British Showjumping Rules 2020 Update: The Whip
Written by: John Coupland
As you may be aware quite a few British Showjumping rule changes came into effect from the 1st of January this year and many of them will affect you. I want to briefly go through the changes that affect whips, spurs and fetlock boots, not because of my own personal peccadilloes but because I feel that these are the rule changes that will have the biggest effect on “Your average rider” whoever and whatever he or she is. We shall just have to draw a discrete veil over aforementioned peccadilloes at this stage! In looking at the changes the principle driver is horse welfare and that has to be a good thing.
I was talking with a senior BS Judge a few days ago and she told me that having gone on an update course with BS the whole core of the course seemed to stem from the perspective of horse welfare, not just what and how we use equipment but also how courses where laid out to impose the lowest physical impact on competing horses and I have to say these changes are both timely and positive. The bulk of those who compete here at Eland are hobby riders not professionals, they typically have one or perhaps two horses and these horses are usually friends, they are very expensive friends but they play a huge part in our lives. Any rule change that promotes improved horse welfare is to our advantage and that of our furry friend in that it legislates against those who would compromise horse welfare in the pursuit of victory.
The other key reason you need to understand these rules is of course, if you compete at almost any level you will be riding subject to them. It doesn’t matter if you aren’t affiliated to BS, most shows will run subject to BS rules and speaking as a Show Organiser you can’t run subject to this rule and not subject to that rule, you take them all or not at all!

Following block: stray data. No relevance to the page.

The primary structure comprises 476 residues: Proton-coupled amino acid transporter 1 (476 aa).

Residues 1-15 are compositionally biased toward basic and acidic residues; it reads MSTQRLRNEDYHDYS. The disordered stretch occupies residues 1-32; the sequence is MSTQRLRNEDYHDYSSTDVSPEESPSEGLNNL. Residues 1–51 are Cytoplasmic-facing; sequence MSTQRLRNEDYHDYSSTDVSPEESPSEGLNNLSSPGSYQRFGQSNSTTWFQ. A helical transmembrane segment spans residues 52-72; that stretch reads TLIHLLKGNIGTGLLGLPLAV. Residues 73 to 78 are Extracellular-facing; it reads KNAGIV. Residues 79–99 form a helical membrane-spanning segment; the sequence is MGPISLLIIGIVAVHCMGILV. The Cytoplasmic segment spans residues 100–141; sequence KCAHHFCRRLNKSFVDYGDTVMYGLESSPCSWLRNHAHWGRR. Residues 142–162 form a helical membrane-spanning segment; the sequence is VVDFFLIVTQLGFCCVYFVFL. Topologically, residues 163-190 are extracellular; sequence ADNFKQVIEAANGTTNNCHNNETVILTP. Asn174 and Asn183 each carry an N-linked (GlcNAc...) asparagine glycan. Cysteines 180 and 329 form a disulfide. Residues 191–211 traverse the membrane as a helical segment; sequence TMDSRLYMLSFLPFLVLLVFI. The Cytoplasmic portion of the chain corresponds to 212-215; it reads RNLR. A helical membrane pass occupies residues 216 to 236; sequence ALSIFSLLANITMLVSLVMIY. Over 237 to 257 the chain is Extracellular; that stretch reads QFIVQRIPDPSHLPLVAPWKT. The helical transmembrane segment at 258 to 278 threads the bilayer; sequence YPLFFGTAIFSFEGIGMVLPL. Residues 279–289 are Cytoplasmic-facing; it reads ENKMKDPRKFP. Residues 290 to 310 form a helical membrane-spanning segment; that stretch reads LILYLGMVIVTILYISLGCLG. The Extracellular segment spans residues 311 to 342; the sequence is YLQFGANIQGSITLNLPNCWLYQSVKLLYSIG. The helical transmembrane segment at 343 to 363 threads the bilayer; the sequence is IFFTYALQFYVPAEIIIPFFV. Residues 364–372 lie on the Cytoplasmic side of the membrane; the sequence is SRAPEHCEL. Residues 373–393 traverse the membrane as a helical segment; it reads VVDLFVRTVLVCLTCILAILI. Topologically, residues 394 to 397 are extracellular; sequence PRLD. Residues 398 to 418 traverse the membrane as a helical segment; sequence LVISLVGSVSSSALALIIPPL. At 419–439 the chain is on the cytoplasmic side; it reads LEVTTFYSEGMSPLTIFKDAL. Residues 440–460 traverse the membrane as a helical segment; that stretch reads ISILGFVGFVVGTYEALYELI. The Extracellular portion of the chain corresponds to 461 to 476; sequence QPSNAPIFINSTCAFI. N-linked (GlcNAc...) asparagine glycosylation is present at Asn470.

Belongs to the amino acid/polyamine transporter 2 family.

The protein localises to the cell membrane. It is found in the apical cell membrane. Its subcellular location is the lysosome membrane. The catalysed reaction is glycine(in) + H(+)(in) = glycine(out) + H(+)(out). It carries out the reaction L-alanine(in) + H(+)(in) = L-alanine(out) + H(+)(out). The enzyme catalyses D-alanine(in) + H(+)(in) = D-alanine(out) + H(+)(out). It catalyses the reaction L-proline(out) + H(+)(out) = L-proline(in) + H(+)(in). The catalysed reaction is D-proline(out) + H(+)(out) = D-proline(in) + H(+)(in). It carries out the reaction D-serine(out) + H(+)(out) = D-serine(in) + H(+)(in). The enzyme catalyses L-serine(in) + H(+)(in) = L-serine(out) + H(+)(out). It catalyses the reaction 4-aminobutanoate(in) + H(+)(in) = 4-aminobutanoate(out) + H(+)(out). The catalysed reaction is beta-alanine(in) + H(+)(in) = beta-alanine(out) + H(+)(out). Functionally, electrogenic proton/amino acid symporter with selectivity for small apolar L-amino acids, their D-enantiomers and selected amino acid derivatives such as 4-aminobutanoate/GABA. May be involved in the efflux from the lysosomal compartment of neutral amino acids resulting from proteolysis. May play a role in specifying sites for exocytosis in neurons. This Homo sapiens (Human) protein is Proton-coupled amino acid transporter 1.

Dealing with whips first, because it’s the easiest and I’m a little lazy, the key facts are these:
- The maximum length of the bat (not whip) is 70cm and the minimum overall length is 45cm.
- There must be no binding within 17cm of the end of the PAD, here the term binding means the thread binding on the top of the pad but also the binding round the shaft.
- The minimum diameter of the shaft shall be 1 cm and the shaft shall run the entire length of the whip, so those lovely little flappy bits at the end of your whip are no longer legal, you know who you are!
- The overall weight of the whip must not exceed 160gm and this weight must be evenly distributed over the length of the whip, so the weight cannot be biased to the end for maximum effect.
- The “Contact area” that’s the bit that hits the horse, is required to be 2/5ths (40%) of the overall length of the whip and must be covered with a pad. The pad must be smooth and have no protrusions and be made of shock absorbing material throughout its circumference such that it gives a compression factor of at least 6mm. There can be no wording, advertising or embroidery of any kind on the pad.
The days of the cutting whip are over and I’m sure we all say amen to that!